Alex Duke Cardenas
Alex Duke Cardenas headshot
Year: 2023
Faculty Advisor: David Stern
Mentor: Amber Hotto

Standardizing Setaria viridis phenotyping protocols—Application to Rubisco overexpression lines

Earth’s population has grown tremendously over the last seven decades, from 2.6 to 7.6 billion1,2, and finding ways to provide food without increasing land use is essential. Improving crop photosynthesis is a promising pathway to sustainably feed the growing population. Previous studies have shown that overexpression of Rubisco in maize led to higher Rubisco content and increased yield3. In this study, we analyzed the effect of Rubisco overexpression (RAF1-LSSS) in another C4 species, Setaria viridis. S. viridis has many advantages as a model organism: it grows quickly, it is small, and uses C4 photosynthesis, just like foxtail millet, sorghum, maize, and sugarcane4. As S. viridis is a new model organism for the Stern lab, the first aim of this project was to establish a set of standards for measuring its growth and development. The second aim was to assess the effects of overexpressing Rubisco on the phenotype of S. viridis by recording daily and weekly measurements and monitoring the emergence of maturity features. Other measurements, like seed weight and biomass, will be taken later to determine how Rubisco affects yield. In the future, replicating the experiment with other events, using higher throughput phenotyping methods, and repeating in another controlled environment, like a greenhouse, would be useful to further elucidate the effects of overexpressing Rubisco in S. viridis.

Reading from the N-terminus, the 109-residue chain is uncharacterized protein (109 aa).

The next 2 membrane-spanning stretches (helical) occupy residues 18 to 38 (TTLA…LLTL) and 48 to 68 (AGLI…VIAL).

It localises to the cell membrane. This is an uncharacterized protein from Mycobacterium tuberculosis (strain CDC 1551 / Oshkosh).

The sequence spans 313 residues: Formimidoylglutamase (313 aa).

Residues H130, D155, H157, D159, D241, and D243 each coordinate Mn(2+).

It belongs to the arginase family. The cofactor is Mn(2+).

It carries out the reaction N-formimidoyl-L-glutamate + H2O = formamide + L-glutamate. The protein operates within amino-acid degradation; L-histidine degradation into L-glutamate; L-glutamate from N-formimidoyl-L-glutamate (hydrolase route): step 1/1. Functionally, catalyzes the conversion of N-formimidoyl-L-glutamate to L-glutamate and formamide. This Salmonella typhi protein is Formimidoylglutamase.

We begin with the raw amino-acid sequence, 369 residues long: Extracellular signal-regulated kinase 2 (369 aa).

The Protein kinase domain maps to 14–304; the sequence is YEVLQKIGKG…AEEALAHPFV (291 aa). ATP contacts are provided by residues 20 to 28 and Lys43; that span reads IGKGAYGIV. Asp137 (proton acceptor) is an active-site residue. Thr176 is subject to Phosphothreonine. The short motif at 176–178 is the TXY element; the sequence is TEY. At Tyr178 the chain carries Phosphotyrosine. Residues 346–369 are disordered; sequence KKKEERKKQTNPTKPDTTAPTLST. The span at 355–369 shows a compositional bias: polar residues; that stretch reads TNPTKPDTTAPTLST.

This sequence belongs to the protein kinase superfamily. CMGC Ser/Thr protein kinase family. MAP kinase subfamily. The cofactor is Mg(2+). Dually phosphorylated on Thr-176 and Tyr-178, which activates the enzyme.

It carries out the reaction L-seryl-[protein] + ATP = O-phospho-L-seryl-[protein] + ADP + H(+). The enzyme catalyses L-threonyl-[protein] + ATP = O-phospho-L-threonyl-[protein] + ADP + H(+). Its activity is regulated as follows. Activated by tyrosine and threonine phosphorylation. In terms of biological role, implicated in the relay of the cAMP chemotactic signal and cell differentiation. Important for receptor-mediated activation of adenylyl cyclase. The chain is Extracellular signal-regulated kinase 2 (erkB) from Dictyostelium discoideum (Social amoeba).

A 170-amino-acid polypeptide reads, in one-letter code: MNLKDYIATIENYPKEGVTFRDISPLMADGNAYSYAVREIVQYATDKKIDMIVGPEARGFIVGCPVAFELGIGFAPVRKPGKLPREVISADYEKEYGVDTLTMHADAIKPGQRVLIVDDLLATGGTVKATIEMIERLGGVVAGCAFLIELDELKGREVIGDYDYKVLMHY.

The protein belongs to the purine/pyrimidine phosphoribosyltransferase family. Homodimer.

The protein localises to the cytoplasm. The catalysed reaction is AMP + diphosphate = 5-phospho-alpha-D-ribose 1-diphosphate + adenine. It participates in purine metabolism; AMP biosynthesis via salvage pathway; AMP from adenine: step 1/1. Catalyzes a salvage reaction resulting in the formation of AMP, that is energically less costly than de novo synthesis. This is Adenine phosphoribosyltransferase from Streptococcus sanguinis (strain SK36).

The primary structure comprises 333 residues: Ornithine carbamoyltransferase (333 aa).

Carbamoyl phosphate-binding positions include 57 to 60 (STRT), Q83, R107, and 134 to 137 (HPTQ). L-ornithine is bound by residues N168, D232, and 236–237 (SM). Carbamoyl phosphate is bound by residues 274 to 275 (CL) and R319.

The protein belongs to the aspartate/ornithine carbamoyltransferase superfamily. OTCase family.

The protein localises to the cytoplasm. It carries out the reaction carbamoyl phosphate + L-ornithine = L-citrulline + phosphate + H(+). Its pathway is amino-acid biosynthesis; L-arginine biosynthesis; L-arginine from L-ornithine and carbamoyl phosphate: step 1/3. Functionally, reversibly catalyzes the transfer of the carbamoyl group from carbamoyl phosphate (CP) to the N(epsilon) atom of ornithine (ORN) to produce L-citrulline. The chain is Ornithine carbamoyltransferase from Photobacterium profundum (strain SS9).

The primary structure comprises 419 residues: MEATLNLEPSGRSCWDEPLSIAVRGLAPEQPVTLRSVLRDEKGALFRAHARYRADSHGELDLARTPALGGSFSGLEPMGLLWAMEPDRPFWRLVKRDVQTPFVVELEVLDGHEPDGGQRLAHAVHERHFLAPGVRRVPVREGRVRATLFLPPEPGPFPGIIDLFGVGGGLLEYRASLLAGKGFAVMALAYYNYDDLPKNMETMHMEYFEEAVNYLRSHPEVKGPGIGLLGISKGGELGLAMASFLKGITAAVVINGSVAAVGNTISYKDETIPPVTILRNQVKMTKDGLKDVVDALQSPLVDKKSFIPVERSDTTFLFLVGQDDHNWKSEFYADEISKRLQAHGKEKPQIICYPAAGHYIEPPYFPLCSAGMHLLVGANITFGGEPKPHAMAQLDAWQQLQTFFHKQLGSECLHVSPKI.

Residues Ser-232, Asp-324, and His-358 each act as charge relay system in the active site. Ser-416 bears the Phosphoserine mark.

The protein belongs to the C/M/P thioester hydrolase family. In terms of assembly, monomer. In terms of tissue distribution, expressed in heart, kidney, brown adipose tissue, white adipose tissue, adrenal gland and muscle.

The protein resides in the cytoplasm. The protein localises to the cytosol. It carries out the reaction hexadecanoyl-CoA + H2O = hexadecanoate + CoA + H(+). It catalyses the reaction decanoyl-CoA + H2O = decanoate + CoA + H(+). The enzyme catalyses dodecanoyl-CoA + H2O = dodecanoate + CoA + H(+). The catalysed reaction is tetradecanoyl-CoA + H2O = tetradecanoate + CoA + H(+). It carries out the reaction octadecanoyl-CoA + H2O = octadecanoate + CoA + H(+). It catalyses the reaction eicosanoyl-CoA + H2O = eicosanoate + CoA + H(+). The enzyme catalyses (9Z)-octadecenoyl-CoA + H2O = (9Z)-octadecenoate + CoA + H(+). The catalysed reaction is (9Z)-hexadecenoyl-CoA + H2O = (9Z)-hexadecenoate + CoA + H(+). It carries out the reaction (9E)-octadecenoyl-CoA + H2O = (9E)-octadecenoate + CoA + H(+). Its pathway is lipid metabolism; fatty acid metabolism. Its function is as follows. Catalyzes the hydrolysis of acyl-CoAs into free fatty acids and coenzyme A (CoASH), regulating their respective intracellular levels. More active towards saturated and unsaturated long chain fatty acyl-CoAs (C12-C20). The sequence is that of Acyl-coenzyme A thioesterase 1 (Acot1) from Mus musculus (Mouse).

My internship at BTI was a gentle introduction to research and the lab. I learned what the ‘mundane tasks’ of a researcher look like, and I also learned about the more exciting parts of research. Everything from daily measurements and lab notebook entries, to poster sessions at a symposium were part of the internship. In addition to learning about labs and research, I had the opportunity to talk to many researchers, everyone from my mentor, to the PI of my lab, and ask them questions I had about scientific research and graduate studies. I also had the opportunity to talk to undergraduate students from Canada, and learn all about the Canadian college system. BTI’s Wednesday seminars were also amazing opportunities. I was able to listen to experts in many fields, not just plant genetics, talk about their work, at a level that I could mostly understand.